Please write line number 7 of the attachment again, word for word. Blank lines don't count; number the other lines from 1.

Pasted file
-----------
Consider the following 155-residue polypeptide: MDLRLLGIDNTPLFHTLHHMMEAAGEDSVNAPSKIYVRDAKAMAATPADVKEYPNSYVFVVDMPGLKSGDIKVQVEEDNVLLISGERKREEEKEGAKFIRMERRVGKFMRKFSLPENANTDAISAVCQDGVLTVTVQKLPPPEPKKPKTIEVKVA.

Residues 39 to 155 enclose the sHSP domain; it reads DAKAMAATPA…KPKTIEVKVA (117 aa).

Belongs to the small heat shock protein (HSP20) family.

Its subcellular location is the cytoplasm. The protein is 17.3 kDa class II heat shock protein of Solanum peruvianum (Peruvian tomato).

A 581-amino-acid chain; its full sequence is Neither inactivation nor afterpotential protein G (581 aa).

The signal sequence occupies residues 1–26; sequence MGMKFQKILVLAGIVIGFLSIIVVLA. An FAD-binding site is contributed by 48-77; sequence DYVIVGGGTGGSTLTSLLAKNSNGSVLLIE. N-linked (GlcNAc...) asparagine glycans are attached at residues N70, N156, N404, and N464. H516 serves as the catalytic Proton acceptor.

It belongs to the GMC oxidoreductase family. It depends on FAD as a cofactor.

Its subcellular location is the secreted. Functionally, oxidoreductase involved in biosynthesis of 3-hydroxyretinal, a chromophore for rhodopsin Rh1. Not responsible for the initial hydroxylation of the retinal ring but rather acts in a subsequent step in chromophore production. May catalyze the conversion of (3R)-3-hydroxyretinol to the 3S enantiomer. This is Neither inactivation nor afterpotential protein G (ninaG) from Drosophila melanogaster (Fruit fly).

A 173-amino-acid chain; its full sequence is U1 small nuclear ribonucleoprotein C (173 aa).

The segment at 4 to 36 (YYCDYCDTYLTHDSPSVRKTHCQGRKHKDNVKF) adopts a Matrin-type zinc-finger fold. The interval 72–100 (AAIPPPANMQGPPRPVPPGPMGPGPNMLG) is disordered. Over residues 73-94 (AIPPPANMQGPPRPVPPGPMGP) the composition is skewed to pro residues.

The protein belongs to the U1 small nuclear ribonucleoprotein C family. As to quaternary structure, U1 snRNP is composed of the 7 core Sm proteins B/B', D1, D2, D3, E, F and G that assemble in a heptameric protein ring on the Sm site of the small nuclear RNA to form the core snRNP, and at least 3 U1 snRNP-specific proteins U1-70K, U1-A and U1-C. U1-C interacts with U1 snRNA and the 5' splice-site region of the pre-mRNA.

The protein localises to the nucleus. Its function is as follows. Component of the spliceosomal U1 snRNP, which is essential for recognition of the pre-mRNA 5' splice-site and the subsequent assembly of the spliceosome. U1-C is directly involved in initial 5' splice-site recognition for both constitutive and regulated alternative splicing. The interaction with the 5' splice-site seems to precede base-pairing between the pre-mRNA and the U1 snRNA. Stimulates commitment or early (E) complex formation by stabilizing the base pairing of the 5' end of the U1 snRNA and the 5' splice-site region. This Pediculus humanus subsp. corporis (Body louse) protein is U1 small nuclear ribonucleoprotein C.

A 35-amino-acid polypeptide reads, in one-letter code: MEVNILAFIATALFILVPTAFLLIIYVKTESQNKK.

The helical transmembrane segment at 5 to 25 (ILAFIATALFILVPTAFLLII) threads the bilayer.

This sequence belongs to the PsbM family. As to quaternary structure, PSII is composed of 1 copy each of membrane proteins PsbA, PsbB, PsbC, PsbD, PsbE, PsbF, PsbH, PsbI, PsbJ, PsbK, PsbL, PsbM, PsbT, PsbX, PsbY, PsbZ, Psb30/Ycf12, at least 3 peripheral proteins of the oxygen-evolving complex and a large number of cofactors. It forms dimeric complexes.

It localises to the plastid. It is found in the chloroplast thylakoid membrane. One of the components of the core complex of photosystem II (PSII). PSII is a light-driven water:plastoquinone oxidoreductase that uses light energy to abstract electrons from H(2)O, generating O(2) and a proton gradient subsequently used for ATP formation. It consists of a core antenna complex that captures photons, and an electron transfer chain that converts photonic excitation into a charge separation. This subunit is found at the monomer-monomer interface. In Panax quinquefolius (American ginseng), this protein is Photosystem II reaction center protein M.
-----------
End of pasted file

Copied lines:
It belongs to the GMC oxidoreductase family. It depends on FAD as a cofactor.